The controversy over a yoga program offered in Encinitas, CA public elementary schools continued to escalate in a board meeting last month. About sixty offended parents argue the classes look religious, and posit the poses and teachings are inextricable from their Hindu roots. Dissatisfied with the opt-out clause, they have threatened litigation if the program is not rendered an after-school option. Yet school administrators stand by the program, maintaining that it’s “a physical exercise regime practiced by millions of people all over the world representing many different religious beliefs.” Most parents are also supportive.
As YogaBasics recently discussed, this issue is by no means clear-cut. For a large number of yoga practitioners, yoga is “just fitness,” a value-neutral adjunct to their faith or, for agnostics/atheists, the absence thereof. Yet many in the western yoga community and traditional Hindus argue that yoga cannot be separated from its spiritual roots (this logic is notably inverted when it serves, a la yoga in schools).
Who, then, is right? Is yoga “just” exercise? Does yoga in schools broach the separation between church and state, equivalent to prayer in schools? Are school districts implicitly sanctioning Hindu or spiritualist indoctrination, while conveniently assuming the mantle of secularism?
Diving into yoga history, the answer is muddy. According to yoga scholar Mark Singleton, most of what passes for modern yoga is a cross-cultural fusion of western gymnastics with Indian yoga philosophy and Hinduism, a hypothesis vigorously disputed by traditionalists. And the US has its own history of spiritual gymnastic postural practices that allegedly predate yoga’s importation. These practices, developed and practiced primarily by women, were intended to facilitate heightened states of awareness via a synergy of posture, breath, and relaxation. The gradually increasing popularity of yoga over the course of the past century thus had a fertile precedent often overlooked in our attribution of “yoga” to solely Indian forms (as much philosophical bounty as these traditions have imbued).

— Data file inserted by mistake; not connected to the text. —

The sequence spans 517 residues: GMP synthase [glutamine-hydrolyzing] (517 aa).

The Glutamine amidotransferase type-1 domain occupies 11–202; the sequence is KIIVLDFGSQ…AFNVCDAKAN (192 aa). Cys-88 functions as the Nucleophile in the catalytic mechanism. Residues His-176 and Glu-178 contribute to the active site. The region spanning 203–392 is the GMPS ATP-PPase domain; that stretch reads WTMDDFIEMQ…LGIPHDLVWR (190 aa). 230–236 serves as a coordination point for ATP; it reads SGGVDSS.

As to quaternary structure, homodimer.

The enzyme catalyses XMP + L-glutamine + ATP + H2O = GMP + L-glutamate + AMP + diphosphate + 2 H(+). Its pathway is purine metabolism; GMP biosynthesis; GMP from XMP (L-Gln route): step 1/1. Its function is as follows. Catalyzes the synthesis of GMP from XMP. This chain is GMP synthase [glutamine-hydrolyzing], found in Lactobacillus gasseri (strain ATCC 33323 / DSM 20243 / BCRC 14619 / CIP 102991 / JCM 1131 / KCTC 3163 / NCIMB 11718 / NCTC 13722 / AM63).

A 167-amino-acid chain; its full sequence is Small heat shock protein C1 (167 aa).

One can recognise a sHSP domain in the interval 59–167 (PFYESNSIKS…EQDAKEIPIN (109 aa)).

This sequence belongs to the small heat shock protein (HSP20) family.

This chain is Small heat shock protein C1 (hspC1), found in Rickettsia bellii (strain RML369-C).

In other words, modern yoga is not inextricably linked to Hinduism or yoga philosophy. It is rather co-constructed within the context of multiple cultures, and transformed by each that it comes into contact with.
The wellness program in Encinitas is funded by a $500,000+ grant by the Jois Foundation, an organization devoted to the dissemination of Ashtanga Yoga (developed by the late Patthabi Jois). Yoga classes (which include meditation and breathwork) are complemented by nutrition and life-skills curricula that teach “perseverance and responsibility,” according to the Encinitas Superintendent (all-American values if we’ve ever heard them).
Adds Jois Foundation Director Eugene Ruffin, “They give you character exercises—‘Thou shalt not steal, thou shall be honest, thou shall be respectful to adults.’” This, he notes, “is typical of athletics programs for kids,” and the ideals are neither specific to Hinduisim nor conflict with his Catholic upbringing.
But without having seen the curricula, it seems rooted in yoga’s eight-limbed path—healthy diet, yamas and niyamas (the yogic ten commandments), asana, pranayama, and meditation—reframed for a secular environment. As such, the resistance conservative parents are experiencing may be understandable from the perspective of their faith.
This is Part One of a two-part series.
Next up: Are we applying one standard to “modernized” yoga and mindfulness-based curricula in the schools, while applying another to conventional religion?